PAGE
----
Guest Essay by Kip Hansen – 28 September 2020
[ Just a note about a curious thing to lighten your day. ]
This is the time of year that ladybugs start to look for places to spend the winter. They don’t migrate like songbirds, but hibernate, more like bears or turtles. Many of us find ladybugs inside our homes once the weather starts to get cold, or, even more often, in the spring when the ladybugs that have been sleeping inside our home’s walls all winter come out on the inside of the house instead of the outside!
Ladybugs are Good Bugs!
In your flower or vegetable garden, ladybugs are beneficial – both the adult (ladybug) and the larvae eat aphids, mealybugs and spider mites, all of which cause damage to your plants. Ladybugs are so helpful that they are sold as natural “pesticides”, shipped to your home for release in your garden.
The most commonly commercially sold ladybug is the Asian Ladybug – often with thirteen spots, although there are many forms – which has become the predominate species found in the United States. It seems that Asian ladybug larvae eat not only aphids, mealybugs and spider mites, but the larvae of other ladybug species as well! This has possibly contributed to the decline in populations of other ladybugs in the United States.
The Lost Ladybug
The Official State Insect of New York State is its native Nine-Spotted Ladybug.
Only one small problem, for almost 30 years, the nine-spotted ladybug hadn’t been spotted in New York State. So, in 2000, Cornell University started The Lost Ladybug Project. In 2011, on an organic farm in Amagansett, NY, Peter Priolo, a volunteer the Lost Ladybug Project, found a single nine-spotted ladybug on July 30 in a patch of sunflowers during a group search he had organized.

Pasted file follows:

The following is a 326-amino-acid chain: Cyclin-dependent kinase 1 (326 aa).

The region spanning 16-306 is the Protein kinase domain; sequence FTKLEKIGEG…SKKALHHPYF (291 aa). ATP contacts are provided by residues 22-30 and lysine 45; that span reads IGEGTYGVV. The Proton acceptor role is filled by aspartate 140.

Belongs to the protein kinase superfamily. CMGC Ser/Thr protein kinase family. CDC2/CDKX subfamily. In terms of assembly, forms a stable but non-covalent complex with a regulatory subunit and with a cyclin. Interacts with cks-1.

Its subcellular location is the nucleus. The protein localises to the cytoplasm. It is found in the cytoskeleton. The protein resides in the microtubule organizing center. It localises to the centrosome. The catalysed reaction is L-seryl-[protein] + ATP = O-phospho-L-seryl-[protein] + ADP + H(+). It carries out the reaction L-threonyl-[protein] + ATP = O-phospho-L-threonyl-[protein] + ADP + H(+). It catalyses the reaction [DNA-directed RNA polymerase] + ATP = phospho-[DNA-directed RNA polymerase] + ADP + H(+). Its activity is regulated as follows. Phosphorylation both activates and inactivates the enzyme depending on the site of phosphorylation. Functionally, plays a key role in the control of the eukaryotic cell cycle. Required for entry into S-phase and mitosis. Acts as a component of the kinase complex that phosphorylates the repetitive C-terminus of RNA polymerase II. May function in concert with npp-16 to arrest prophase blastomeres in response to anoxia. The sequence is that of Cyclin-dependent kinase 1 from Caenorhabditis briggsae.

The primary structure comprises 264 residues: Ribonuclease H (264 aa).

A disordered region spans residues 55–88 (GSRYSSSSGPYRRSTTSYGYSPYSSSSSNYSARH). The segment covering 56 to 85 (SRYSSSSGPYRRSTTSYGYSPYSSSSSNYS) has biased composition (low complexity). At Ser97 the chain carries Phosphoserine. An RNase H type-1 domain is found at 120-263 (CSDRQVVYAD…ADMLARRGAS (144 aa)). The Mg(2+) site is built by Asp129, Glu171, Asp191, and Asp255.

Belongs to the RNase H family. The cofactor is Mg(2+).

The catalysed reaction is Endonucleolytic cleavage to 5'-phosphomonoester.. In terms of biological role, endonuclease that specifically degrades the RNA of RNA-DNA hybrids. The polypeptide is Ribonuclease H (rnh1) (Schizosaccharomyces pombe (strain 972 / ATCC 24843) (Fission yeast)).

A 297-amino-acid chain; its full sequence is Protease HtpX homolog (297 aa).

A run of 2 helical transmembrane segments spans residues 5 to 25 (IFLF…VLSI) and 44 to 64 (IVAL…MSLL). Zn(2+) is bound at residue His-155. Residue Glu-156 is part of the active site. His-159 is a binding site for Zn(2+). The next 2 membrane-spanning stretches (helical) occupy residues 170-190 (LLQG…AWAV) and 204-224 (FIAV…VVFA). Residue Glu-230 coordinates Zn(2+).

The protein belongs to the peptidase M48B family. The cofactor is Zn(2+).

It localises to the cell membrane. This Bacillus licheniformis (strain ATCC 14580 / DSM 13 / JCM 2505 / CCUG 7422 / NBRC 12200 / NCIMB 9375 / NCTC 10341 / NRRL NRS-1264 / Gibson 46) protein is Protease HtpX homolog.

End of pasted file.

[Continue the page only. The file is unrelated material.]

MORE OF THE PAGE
The NY Times reported:
As of 2006, only five nine-spotted ladybugs had been found in North America in the previous 10 years, none of them in the East. Then one lone ladybug was found in Arlington, Va. None had been found in the East since, and only 90 have been reported in North America.
Researchers from Cornell University subsequently collected enough nine-spotted ladybugs from the new found colony to enable them to start a captive breeding project. Here a video from Cornell about it, just under 5 minutes long.
In the video, we hear that it is the seven-spotted ladybug, which came over from Europe, is displacing the nine-spotted ladybug in New York State.
On each wing cover, we see three-and-a-half spots – making seven. Our Lost Ladybug has four-and-a-half spots on each wind cover, making nine. This means, as far as spots go, that the Lost Ladybug Project is about those two missing spots.
Ecologically, of course, it is much more complicated and nuanced. Not all ladybug species behave in exactly the same manner, don’t eat exactly the same prey and may not fill the exact same niches in either their original or current environments.
For better or for worse, The Lost Ladybug Project is breeding and releasing colonies of nine-spotted ladybugs through Cornell County Extension agent offices.
A handy ladybug identification poster is available from the Lost Ladybug Project here [ pdf ].
Those interested, especially those being forced to homeschool kids through the fall and winter, might want to visit The Lost Ladybug Project website. Citizen Scientists of all ages can find, photograph and report sightings on their web site. Any child that can count to ten will be able to participate. Even I can do it.
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All of my children were homeschooled at one time or another, all for varying reasons. We considered this kind of an opportunity a windfall.
Of course, during my “homesteading days” we raised a huge garden, mostly organic from necessity, and my kids were great at finding and identifying the various insects, both good and bad – they also ate most of the vegetables right in the garden. My wife and I had to pick anything we hoped to get into the house.
Glad to hear from you on insects and gardening issues.
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